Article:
Oct. 15, 2009
Restaurant Reviews: Regal Heights Bistro (Toronto)
The windshield wipers of our car are attempting to slap away the pouring rain that's turned this part of Corso Italia into a place full of gravel and muck, as we make our way towards the Regal Heights Bistro on St. Clair, just east of Dufferin. The streetcar track/road improvement project on St. Clair Avenue West is still not finished, limiting the traffic to one lane. Fortunately the bad weather seems to have kept traffic light, and we're able to park just across the street from the restaurant. First we have to cross the no-man's-land of cracked pavement and orange cones, and then I can finally look at the building where I think the Regal Heights Bistro is housed. "There's no sign, there used to be a big sign, and it looks like a pub inside," I observe uneasily. "I hope this is still the right place." "Yep – Regal Heights Bistro," my partner confirms, pointing at a little hand-lettered sign inside the front window, and we see the trademark Jazz Brunch sign as well.
No sooner do we cross the threshold than a hostess is waiting to seat us, offering a choice of any table we want. At eight fifteen, most patrons are sitting near the bar, with the whole restaurant being about a third full. "Are you here for the fist time? The original sign blew down, and the new one we put out on a chalkboard was washed away by the rain." "Today you are in for a treat, we have a birthday celebration and a jazz band, it will be fun!" She reassures us that this is indeed the place we were looking for - though the interior looks more like in a pub than in an upscale bistro, and we can smell French fries in the air. Next we focus on our menus - a two-sided thing that quite disappoints my partner.
"They must've changed their menu," he remarks with a sad face. Maybe as an elitist jazz musician himself, he is just unhappy about the prospect of a live band. The name of the restaurant is written on the top of the menu. I check it again and again, just to make certain we are in the right place. Although I could find no website for the Bistro, and valuable little online information other than bare-bones positive reviews, I did dig up some posted menus: and these presented dishes like caprese salad, provencale escargots, chicken liver pate, smoked salmon crepes and black squid ink linguine. I don't need a menu to tell me that no homemade black squid ink linguine is coming out of this place. The actual offerings consist of normal pub food, perhaps gussied up a bit by special flavors and toppings, but pub food still.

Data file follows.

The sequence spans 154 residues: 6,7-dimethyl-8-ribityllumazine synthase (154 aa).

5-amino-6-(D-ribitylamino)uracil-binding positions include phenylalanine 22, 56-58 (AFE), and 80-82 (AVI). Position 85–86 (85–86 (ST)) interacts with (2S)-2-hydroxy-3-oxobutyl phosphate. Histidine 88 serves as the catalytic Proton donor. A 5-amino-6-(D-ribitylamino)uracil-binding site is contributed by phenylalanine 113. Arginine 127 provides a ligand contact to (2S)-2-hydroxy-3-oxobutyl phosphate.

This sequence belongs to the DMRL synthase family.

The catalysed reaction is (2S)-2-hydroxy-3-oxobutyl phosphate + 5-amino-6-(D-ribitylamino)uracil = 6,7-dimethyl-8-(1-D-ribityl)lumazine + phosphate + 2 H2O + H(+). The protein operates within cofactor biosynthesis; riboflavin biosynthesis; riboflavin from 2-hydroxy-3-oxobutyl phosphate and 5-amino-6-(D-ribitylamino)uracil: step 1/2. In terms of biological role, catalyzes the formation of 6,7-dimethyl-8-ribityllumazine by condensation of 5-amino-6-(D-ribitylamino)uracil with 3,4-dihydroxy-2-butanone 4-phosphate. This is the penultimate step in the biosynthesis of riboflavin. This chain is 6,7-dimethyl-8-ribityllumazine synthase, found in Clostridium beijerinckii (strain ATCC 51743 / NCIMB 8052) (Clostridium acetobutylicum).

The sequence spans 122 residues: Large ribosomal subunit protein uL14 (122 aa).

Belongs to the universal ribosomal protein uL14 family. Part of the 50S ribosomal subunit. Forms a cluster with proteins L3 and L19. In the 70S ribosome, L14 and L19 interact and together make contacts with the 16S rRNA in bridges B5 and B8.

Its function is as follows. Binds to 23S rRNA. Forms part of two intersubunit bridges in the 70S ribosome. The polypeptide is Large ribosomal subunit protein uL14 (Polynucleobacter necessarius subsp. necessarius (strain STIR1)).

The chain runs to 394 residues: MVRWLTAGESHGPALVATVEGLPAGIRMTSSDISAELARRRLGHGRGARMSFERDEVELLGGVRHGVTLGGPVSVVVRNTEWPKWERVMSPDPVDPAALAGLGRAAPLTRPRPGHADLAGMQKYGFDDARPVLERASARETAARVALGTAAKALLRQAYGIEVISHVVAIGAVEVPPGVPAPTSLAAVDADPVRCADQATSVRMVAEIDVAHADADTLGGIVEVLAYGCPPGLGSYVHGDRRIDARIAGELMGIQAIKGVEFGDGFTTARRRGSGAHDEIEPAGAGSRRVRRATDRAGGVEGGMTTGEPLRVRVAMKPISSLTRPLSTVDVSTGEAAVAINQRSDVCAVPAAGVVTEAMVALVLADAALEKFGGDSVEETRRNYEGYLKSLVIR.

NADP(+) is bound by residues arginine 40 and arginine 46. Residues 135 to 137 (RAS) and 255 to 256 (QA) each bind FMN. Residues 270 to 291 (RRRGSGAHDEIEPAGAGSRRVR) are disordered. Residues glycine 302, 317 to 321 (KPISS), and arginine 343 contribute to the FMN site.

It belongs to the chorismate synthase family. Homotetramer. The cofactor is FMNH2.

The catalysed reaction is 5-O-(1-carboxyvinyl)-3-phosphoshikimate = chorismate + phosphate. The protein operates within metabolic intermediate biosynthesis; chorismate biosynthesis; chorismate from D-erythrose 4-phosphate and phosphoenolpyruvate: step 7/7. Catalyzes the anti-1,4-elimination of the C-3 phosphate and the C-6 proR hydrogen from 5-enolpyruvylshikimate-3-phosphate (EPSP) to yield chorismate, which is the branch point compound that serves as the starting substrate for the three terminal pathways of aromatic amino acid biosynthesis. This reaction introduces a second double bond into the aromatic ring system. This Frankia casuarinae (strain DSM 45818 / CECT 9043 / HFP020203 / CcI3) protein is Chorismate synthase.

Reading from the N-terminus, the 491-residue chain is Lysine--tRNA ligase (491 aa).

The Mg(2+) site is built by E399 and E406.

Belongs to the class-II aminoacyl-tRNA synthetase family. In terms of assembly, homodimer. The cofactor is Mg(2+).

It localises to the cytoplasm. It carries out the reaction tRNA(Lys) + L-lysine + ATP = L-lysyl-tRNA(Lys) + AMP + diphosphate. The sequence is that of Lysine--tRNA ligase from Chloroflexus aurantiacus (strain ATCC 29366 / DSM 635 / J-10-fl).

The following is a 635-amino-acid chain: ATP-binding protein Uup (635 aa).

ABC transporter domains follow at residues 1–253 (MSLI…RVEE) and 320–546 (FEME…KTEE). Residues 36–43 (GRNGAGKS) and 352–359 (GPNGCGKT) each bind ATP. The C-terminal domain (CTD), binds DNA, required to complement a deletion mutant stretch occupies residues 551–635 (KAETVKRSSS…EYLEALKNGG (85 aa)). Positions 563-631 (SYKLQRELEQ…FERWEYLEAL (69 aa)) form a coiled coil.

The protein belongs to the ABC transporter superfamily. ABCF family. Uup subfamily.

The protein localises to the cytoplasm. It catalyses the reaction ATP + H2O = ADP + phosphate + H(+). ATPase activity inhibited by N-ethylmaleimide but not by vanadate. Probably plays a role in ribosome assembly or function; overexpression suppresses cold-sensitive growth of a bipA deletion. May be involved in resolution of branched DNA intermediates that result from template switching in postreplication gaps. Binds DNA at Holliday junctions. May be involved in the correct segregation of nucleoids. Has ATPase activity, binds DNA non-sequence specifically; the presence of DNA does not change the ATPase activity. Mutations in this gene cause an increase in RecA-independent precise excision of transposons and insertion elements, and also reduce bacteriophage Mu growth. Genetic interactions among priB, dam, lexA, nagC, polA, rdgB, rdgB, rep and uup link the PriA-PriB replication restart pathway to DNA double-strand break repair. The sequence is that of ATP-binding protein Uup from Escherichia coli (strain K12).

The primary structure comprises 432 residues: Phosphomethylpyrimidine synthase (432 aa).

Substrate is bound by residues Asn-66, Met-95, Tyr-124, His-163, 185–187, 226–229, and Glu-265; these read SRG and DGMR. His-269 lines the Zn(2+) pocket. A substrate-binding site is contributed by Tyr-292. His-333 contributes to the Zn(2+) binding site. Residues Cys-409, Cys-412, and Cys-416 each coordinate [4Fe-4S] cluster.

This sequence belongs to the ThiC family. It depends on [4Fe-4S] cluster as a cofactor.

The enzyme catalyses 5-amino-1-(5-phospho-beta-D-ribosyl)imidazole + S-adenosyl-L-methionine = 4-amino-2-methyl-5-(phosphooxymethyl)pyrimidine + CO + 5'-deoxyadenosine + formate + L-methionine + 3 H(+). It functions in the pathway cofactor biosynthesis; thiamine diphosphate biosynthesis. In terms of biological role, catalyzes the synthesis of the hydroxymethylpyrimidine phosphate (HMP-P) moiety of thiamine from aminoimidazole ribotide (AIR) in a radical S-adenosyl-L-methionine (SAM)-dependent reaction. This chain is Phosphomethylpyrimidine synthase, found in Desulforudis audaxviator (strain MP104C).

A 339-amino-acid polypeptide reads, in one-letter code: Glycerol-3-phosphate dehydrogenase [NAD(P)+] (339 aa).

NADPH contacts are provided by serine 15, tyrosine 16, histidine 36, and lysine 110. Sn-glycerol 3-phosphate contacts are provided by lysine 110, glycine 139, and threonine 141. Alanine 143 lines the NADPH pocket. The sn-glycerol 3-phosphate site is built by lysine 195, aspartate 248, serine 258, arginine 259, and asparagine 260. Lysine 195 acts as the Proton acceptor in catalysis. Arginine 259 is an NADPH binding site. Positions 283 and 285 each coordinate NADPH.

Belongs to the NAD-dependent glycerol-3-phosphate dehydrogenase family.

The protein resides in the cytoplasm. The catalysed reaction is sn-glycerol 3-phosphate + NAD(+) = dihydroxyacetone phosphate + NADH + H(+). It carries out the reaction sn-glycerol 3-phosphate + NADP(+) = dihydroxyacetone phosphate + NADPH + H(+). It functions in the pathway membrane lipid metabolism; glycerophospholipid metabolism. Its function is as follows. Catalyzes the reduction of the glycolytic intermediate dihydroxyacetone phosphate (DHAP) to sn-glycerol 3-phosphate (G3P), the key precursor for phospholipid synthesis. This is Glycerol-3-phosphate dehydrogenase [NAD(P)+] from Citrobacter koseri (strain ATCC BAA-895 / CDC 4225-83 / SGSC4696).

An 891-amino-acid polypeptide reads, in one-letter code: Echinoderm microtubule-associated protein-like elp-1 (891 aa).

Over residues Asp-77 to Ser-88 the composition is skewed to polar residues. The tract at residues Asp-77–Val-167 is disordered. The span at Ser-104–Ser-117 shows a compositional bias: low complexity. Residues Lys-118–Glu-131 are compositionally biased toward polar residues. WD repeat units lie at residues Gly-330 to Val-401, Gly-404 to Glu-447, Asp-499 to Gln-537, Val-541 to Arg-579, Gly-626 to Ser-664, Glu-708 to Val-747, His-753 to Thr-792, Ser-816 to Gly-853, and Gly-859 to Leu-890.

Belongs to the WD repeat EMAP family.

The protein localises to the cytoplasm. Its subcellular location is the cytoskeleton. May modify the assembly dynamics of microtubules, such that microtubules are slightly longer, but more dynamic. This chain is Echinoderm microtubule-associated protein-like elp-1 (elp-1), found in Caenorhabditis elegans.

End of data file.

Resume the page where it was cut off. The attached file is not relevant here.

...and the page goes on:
Our hostess comes back to note our order and I note that the menus are very different from what we found online – what happened? Different ownership? "Oh no, same ownership," she assures us. "We haven't done anything on the website in a long time. Our menu has been this way for the last couple of years, we've just gone through a lot of different chefs. Our focus is always on fresh food; we shop every day, we cut our own meat, we make our own burgers, there’s no microwaves…we just want to have more of a casual dining feel." Although the whole pub is definitely casual, including the paper napkins, when I look at the wall signage from around the world, I would still expect a bit more sophisticated menu.
Our hostess smiles: "We shrink from that gastro-pub term," and puts us at her ease with a charming, friendly manner.
See the rest of the story at our original restaurant review